Vitruvius Britannicus: C. III, pls. 73, 74, 1725. C. Ivth, pls. 36, 37, 1739.
John Bernard (J.B.) Burke, published under the title of A Visitation of the Seats and Arms of the Noblemen and Gentlemen of Great Britain and Ireland, among other titles: 2.S. Vol. II, p. 91, 1855.
John Preston (J.P.) Neale, published under the title of Views of the Seats of Noblemen and Gentlemen in England, Wales, Scotland, and Ireland, among other titles: 2.S. Vol. I, 1824.
Country Life: XXV, 162, 198, 1909. LXXI, 322 [Furniture], 1932. LXXII, 596, 626 plan, 649 [Furniture], 1932. LXXVII, 278 [Furniture], 1935. CXLVIII, 654, 624, 684, 1970. CXLIX, 420, 476, 1971. Oct 19, 2011
Title: Treasure Houses of Britain, The - SOFTBACK
Author: Jackson-Stops, Gervase (Editor)
Year Published: 1985
Reference: pg. 462
Publisher: Washington, DC: National Gallery of Art (New Haven: Yale University Press)
Book Type: Softback
Title: Boughton House: The English Versailles
Author: Murdoch, Tessa (Editor)
Year Published: 1992
Reference: pg. 184
Publisher: London: Faber and Faber
Book Type: Hardback
Title: Great Houses of London, The
Author: Pearce, David
Year Published: 1986
Reference: pg. 116
Publisher: New York: The Vendome Press
Book Type: Hardback
Title: Blue Guide: Country Houses of England
Author: Tyack, Geoffrey; Brindle, Steven
Year Published: 1994
Reference: pgs. 377-380
Publisher: London: A&C Black (New York: W.W. Norton & Company)
Book Type: Softback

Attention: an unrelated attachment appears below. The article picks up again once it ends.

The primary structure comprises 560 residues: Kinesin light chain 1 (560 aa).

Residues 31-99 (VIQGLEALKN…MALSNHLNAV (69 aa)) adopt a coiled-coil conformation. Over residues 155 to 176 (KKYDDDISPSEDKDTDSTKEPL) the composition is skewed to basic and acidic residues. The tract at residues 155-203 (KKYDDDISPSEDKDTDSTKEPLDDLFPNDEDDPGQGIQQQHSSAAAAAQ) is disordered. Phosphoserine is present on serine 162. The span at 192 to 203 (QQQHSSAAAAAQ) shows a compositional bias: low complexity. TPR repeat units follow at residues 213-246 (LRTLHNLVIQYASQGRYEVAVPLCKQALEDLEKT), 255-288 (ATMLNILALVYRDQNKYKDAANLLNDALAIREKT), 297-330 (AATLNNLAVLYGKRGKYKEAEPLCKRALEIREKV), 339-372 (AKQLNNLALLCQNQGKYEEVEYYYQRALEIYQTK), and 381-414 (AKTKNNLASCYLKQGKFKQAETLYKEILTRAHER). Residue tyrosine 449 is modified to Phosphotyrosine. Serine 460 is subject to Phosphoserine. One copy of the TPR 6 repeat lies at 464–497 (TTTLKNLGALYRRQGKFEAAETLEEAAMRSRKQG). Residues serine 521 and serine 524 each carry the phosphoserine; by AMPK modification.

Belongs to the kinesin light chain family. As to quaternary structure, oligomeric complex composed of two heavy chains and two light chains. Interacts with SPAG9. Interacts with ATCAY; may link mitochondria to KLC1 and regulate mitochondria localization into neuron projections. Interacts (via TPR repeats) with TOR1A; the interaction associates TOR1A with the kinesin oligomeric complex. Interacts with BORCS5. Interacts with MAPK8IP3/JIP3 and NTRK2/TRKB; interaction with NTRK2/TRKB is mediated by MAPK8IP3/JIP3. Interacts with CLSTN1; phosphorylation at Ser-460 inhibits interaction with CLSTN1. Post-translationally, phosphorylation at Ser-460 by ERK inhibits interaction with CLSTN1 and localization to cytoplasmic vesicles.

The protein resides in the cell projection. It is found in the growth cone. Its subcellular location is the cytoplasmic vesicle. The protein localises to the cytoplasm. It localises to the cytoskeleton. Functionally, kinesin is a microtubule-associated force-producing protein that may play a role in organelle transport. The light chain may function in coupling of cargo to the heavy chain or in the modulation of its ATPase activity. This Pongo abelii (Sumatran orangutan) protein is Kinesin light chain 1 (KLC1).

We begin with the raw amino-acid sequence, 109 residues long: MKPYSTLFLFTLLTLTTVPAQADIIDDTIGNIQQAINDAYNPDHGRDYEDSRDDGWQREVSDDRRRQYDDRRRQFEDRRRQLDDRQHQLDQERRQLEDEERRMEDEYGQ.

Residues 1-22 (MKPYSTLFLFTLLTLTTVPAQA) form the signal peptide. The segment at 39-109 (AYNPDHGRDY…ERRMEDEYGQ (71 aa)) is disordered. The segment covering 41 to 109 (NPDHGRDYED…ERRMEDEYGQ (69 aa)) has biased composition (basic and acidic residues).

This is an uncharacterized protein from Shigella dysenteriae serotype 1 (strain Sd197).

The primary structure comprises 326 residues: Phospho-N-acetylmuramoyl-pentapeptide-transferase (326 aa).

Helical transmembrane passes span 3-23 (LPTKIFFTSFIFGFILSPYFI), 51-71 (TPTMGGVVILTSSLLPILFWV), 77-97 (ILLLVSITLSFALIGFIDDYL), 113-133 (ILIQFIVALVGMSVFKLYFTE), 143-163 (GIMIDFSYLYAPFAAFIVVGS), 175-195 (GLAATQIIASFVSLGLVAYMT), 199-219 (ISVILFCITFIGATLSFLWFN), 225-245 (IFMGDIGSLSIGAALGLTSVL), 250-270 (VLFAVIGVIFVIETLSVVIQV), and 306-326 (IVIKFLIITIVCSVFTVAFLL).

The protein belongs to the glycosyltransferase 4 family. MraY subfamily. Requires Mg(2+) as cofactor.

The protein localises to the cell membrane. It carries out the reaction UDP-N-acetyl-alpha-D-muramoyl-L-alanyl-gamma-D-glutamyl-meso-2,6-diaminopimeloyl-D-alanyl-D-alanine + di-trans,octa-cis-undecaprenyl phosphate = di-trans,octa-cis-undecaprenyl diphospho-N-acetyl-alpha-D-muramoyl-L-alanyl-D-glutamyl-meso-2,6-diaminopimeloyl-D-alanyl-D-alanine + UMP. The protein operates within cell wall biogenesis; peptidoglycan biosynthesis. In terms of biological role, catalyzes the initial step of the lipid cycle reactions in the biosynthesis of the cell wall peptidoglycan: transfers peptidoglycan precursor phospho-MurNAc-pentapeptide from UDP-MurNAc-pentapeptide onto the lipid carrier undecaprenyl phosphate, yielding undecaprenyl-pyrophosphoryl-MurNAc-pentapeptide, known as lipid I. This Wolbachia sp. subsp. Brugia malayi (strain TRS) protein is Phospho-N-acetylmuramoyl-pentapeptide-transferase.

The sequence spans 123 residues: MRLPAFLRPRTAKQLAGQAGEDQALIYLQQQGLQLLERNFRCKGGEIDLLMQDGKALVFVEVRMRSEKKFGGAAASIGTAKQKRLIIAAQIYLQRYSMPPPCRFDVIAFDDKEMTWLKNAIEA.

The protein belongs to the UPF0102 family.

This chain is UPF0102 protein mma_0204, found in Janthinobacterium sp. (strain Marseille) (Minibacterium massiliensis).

Title: Country House in the 1980s, The
Author: Young, John
Year Published: 1981
Reference: pgs. 19, 23
Publisher: London: George Allen & Unwin
Book Type: Hardback
Title: Country Life (magazine)
Year Published: NA
Reference: Feb 6, 2003, pgs. 56-59
Publisher: London: TI Media
Book Type: Magazine
House Listed: Grade I
Park Listed: Grade I
Seat of: Richard Walter John Montagu-Douglas-Scott, 10th Duke of Buccleuch and 12th Duke of Queensberry.
Past Seat of: Sir Edward Montagu, 16th century; Ralph Montagu, 1st Duke of Montagu, 1st Earl of Montagu and 3rd Baron Montagu of Boughton, until 1709; John Montagu, 2nd Duke of Montagu, 1709-49. Brudenell family, 18th century. Walter Francis Montagu-Douglas-Scott, 5th Duke of Buccleuch and 7th Duke of Queensberry, until 1884; William Henry Walter Montagu-Douglas-Scott, 6th Duke of Buccleuch and 8th Duke of Queensberry, 1884-1914; John Charles Montagu-Douglas-Scott, 7th Duke of Buccleuch and 9th Duke of Queensberry, 1914-35; Walter John Montagu-Douglas-Scott, 8th Duke of Buccleuch and 10th Duke of Queensberry, 1935-73; Walter Francis John Montagu-Douglas-Scott, 9th Duke of Buccleuch and 11th Duke of Queensberry, 1973-2007.
Current Ownership Type: Individual / Family Trust
Primary Current Ownership Use: Private Home
Ownership Details: One of the three homes of the Duke of Buccleuch (Bowhill and Drumlanrig Castle are the other two).